Which means for our asset as example:- Compared with the benchmark SPY (0.55) in the period of the last 5 years, the ratio of return and volatility (Sharpe) of 0.79 of World Countries Developed is higher, thus better.
- During the last 3 years, the ratio of return and volatility (Sharpe) is 0.5, which is greater, thus better than the value of 0.38 from the benchmark.

'The Sortino ratio, a variation of the Sharpe ratio only factors in the downside, or negative volatility, rather than the total volatility used in calculating the Sharpe ratio. The theory behind the Sortino variation is that upside volatility is a plus for the investment, and it, therefore, should not be included in the risk calculation. Therefore, the Sortino ratio takes upside volatility out of the equation and uses only the downside standard deviation in its calculation instead of the total standard deviation that is used in calculating the Sharpe ratio.'

Which means for our asset as example:- Looking at the ratio of annual return and downside deviation of 1.13 in the last 5 years of World Countries Developed, we see it is relatively greater, thus better in comparison to the benchmark SPY (0.76)
- Looking at excess return divided by the downside deviation in of 0.7 in the period of the last 3 years, we see it is relatively higher, thus better in comparison to SPY (0.52).

'The Ulcer Index is a technical indicator that measures downside risk, in terms of both the depth and duration of price declines. The index increases in value as the price moves farther away from a recent high and falls as the price rises to new highs. The indicator is usually calculated over a 14-day period, with the Ulcer Index showing the percentage drawdown a trader can expect from the high over that period. The greater the value of the Ulcer Index, the longer it takes for a stock to get back to the former high.'

Using this definition on our asset we see for example:- Compared with the benchmark SPY (5.78 ) in the period of the last 5 years, the Ulcer Index of 5.63 of World Countries Developed is lower, thus better.
- Compared with SPY (7.07 ) in the period of the last 3 years, the Ulcer Ratio of 6.96 is lower, thus better.

'Maximum drawdown is defined as the peak-to-trough decline of an investment during a specific period. It is usually quoted as a percentage of the peak value. The maximum drawdown can be calculated based on absolute returns, in order to identify strategies that suffer less during market downturns, such as low-volatility strategies. However, the maximum drawdown can also be calculated based on returns relative to a benchmark index, for identifying strategies that show steady outperformance over time.'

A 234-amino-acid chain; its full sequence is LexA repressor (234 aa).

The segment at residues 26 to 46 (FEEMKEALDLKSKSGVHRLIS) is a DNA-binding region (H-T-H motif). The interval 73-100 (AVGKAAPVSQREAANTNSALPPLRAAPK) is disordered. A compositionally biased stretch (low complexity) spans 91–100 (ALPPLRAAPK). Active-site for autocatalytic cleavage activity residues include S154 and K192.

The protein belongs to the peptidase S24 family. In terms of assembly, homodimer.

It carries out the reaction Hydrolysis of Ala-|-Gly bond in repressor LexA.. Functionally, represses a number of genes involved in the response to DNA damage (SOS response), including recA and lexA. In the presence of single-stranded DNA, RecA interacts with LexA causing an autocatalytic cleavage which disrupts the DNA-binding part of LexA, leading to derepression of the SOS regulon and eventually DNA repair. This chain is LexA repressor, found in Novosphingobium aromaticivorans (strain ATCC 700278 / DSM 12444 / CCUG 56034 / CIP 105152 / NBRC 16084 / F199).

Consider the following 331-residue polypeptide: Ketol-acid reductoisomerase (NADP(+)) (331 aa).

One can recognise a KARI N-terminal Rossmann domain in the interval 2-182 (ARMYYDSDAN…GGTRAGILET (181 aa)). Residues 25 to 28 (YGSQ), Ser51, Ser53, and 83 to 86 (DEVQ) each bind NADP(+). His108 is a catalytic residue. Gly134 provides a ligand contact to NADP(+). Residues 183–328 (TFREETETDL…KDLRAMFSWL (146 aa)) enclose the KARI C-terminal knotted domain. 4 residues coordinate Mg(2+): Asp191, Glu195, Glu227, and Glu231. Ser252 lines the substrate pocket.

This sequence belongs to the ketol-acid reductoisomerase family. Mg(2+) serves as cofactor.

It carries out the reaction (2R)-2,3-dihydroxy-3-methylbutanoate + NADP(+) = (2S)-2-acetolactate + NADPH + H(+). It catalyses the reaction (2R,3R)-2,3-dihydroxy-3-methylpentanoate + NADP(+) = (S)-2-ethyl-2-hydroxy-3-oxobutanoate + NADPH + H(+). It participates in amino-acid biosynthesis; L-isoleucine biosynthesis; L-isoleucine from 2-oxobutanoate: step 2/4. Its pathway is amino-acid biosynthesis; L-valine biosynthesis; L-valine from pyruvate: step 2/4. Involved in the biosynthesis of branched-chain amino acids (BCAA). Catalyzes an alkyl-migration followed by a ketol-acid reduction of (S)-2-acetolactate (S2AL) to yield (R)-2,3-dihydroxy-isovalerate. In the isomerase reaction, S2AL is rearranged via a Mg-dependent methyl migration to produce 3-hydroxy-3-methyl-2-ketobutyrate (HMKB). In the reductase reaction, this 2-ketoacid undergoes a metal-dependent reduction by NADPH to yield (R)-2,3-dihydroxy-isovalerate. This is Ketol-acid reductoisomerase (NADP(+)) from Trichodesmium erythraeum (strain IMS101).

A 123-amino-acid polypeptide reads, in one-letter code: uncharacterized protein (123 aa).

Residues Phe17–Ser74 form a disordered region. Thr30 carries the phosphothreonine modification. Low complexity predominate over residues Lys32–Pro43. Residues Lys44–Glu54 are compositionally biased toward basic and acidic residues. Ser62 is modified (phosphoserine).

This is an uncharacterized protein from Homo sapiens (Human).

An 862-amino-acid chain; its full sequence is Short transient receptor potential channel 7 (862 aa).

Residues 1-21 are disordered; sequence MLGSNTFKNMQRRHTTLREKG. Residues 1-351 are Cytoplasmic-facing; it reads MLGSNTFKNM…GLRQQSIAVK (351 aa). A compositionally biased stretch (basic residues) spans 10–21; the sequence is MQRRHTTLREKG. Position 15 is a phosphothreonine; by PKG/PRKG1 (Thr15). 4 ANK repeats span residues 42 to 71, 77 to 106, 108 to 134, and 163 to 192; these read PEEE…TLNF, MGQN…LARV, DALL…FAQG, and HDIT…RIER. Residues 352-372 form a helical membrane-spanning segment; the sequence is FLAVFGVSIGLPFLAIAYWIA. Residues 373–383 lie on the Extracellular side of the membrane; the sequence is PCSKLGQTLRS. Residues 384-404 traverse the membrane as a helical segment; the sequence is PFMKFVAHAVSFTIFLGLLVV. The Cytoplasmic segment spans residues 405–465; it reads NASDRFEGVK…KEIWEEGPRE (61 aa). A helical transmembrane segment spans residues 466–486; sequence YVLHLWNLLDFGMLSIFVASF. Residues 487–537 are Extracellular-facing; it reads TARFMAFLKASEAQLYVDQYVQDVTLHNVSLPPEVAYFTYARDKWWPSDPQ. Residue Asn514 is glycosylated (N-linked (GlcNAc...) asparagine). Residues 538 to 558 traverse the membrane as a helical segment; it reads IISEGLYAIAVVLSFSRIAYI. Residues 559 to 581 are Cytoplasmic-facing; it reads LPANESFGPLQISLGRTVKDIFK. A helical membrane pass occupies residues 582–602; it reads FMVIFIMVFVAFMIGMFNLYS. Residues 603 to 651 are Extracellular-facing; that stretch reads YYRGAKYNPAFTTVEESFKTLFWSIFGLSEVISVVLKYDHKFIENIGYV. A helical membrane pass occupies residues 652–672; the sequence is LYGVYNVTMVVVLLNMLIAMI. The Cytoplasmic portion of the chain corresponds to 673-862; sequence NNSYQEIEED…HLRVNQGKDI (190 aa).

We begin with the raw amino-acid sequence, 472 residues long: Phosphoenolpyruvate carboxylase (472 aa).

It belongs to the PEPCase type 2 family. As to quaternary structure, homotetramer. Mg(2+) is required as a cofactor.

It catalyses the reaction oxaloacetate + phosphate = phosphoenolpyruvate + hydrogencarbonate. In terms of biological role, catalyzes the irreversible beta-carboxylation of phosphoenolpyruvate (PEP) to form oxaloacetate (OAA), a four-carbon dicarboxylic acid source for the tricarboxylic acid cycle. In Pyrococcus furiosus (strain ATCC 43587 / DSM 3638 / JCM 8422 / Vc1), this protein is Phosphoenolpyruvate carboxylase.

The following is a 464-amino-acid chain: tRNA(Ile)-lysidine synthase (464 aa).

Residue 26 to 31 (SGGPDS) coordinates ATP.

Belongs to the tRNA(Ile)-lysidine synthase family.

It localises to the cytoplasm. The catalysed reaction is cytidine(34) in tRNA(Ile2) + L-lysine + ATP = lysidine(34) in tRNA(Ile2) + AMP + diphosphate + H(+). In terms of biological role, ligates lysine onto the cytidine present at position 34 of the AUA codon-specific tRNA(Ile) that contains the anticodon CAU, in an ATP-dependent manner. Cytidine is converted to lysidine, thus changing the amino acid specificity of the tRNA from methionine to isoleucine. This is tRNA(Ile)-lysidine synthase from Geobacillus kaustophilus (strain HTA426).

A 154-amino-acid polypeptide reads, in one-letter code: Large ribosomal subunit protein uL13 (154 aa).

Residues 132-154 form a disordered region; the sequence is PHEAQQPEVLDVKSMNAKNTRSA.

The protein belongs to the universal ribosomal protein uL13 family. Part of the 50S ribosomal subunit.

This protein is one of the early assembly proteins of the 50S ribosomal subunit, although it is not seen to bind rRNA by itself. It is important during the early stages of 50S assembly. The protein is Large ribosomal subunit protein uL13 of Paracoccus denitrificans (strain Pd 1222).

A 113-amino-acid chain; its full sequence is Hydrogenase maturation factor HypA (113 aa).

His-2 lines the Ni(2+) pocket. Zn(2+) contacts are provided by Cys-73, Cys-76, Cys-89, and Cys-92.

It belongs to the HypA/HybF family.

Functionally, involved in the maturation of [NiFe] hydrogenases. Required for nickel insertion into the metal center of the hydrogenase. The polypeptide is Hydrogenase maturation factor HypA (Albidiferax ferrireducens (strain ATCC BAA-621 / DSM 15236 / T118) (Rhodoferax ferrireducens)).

Applying this definition to our asset in some examples:- Compared with the benchmark SPY (-33.7 days) in the period of the last 5 years, the maximum DrawDown of -36.3 days of World Countries Developed is lower, thus worse.
- During the last 3 years, the maximum drop from peak to valley is -36.3 days, which is lower, thus worse than the value of -33.7 days from the benchmark.

'The Drawdown Duration is the length of any peak to peak period, or the time between new equity highs. The Max Drawdown Duration is the worst (the maximum/longest) amount of time an investment has seen between peaks (equity highs) in days.'

Which means for our asset as example:- The maximum time in days below previous high water mark over 5 years of World Countries Developed is 180 days, which is higher, thus worse compared to the benchmark SPY (139 days) in the same period.
- During the last 3 years, the maximum time in days below previous high water mark is 180 days, which is greater, thus worse than the value of 139 days from the benchmark.

'The Average Drawdown Duration is an extension of the Maximum Drawdown. However, this metric does not explain the drawdown in dollars or percentages, rather in days, weeks, or months. The Avg Drawdown Duration is the average amount of time an investment has seen between peaks (equity highs), or in other terms the average of time under water of all drawdowns. So in contrast to the Maximum duration it does not measure only one drawdown event but calculates the average of all.'

Which means for our asset as example:- The average days under water over 5 years of World Countries Developed is 38 days, which is larger, thus worse compared to the benchmark SPY (37 days) in the same period.
- Compared with SPY (45 days) in the period of the last 3 years, the average time in days below previous high water mark of 45 days is larger, thus worse.

Historical returns have been extended using synthetic data.
[Show Details]

Allocations and holdings shown below are delayed by one month. To see current trading allocations of World Countries Developed, register now.

()

- Note that yearly returns do not equal the sum of monthly returns due to compounding.
- Performance results of World Countries Developed are hypothetical, do not account for slippage, fees or taxes, and are based on backtesting, which has many inherent limitations, some of which are described in our Terms of Use.